Objective:
The objective of this article was to conduct a cost analysis comparing the costs of a supportive housing intervention to inpatient care for clients with severe mental illness who were designated alternative-level care while inpatient at the Centre for Addiction and Mental Health in Toronto. The intervention, called the High Support Housing Initiative, was implemented in 2013 through a collaboration between 15 agencies in the Toronto area.

Method:
The perspective of this cost analysis was that of the Ontario Ministry of Health and Long-Term Care. We compared the cost of inpatient mental health care to high-support housing. Cost data were derived from a variety of sources, including health administrative data, expenditures reported by housing providers, and document analysis.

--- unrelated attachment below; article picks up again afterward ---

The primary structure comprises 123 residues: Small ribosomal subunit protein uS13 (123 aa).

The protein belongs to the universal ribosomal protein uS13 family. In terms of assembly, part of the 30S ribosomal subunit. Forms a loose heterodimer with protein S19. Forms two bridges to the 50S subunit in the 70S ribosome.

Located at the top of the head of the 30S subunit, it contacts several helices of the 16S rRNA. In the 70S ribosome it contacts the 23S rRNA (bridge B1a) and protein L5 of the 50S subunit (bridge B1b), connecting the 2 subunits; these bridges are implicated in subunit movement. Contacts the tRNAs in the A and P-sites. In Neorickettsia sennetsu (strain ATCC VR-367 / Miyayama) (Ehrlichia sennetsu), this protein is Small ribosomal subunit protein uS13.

Results:
The High Support Housing Initiative was cost saving relative to inpatient care. The average cost savings per diem were between $140 and $160. This amounts to an annual cost savings of approximately $51,000 to $58,000. When tested through sensitivity analysis, the intervention remained cost saving in most scenarios; however, the result was highly sensitive to health system costs for clients of the High Support Housing Initiative program.

Conclusions:
This study suggests the High Support Housing Initiative is potentially cost saving relative to inpatient hospitalization at the Centre for Addiction and Mental Health.

David Rudoler, PhD, Claire de Oliveira, PhD, Binu Jacob, MSc, Melonie Hopkins, MA, MSW, RSW, Paul Kurdyak, MD, PhD
The Canadian Journal of Psychiatry, Vol 63, Issue 7, 2018
https://doi.org/10.1177/0706743717752881
http://journals.sagepub.com/doi/abs/10.1177/0706743717752881

Cost Analysis of a High Support Housing Initiative for Persons with Severe Mental Illness and Long-Term Psychiatric Hospitalization [2018]